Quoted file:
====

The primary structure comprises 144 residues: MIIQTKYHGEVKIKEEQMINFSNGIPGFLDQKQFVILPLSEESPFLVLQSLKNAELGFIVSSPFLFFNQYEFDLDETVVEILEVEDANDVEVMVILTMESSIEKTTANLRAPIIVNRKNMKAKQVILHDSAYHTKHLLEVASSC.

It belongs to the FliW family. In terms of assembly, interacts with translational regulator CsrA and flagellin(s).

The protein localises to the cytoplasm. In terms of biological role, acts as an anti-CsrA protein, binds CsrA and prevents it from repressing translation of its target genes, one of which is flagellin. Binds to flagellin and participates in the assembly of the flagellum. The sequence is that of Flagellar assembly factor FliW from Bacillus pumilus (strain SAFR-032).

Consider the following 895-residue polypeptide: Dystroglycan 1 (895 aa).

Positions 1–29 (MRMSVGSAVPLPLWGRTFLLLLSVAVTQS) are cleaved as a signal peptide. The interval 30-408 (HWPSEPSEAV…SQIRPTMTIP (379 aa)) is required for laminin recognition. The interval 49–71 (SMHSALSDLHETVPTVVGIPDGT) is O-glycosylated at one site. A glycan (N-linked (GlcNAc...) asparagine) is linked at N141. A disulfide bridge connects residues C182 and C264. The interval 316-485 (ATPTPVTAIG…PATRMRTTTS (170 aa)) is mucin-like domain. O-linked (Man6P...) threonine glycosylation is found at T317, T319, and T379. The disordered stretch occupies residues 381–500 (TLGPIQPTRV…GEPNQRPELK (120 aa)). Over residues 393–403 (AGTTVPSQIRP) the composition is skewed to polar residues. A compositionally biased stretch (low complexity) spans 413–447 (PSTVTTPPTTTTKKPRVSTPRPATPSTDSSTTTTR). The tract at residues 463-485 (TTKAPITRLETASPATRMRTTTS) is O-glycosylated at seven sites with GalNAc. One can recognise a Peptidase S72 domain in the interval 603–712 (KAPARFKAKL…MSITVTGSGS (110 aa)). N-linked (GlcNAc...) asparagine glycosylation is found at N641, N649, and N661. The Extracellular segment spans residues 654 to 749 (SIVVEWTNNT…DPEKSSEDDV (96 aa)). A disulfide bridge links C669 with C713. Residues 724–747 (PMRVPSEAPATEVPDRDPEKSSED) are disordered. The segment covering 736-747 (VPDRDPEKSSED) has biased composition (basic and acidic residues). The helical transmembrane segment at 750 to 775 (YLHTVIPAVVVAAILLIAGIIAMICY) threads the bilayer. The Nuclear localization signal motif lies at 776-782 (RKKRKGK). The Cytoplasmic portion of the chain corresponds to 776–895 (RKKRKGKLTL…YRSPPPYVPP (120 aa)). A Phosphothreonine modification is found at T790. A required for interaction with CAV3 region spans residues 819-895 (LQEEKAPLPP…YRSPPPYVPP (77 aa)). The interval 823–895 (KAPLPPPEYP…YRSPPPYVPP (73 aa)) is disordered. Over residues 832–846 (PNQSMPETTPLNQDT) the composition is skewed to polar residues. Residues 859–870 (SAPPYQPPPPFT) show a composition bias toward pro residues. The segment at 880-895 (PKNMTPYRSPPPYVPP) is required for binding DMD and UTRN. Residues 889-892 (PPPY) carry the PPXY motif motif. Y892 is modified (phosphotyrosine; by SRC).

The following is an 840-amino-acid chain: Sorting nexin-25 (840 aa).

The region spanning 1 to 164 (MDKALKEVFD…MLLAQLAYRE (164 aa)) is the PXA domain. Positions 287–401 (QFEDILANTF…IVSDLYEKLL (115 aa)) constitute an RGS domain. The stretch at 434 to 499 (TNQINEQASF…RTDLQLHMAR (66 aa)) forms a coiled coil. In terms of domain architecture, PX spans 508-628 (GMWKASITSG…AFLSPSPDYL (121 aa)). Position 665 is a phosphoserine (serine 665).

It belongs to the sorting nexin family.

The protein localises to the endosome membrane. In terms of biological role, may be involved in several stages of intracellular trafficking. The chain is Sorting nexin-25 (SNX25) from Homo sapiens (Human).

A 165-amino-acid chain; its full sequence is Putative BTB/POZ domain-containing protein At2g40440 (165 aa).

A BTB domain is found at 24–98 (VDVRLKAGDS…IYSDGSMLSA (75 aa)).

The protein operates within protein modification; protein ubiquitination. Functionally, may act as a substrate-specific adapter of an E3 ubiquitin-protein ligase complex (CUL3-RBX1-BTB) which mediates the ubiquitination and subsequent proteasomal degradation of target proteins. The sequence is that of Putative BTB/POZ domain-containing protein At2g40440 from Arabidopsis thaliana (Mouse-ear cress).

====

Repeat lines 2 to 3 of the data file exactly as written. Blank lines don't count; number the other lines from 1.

It belongs to the FliW family. In terms of assembly, interacts with translational regulator CsrA and flagellin(s).

The protein localises to the cytoplasm. In terms of biological role, acts as an anti-CsrA protein, binds CsrA and prevents it from repressing translation of its target genes, one of which is flagellin. Binds to flagellin and participates in the assembly of the flagellum. The sequence is that of Flagellar assembly factor FliW from Bacillus pumilus (strain SAFR-032).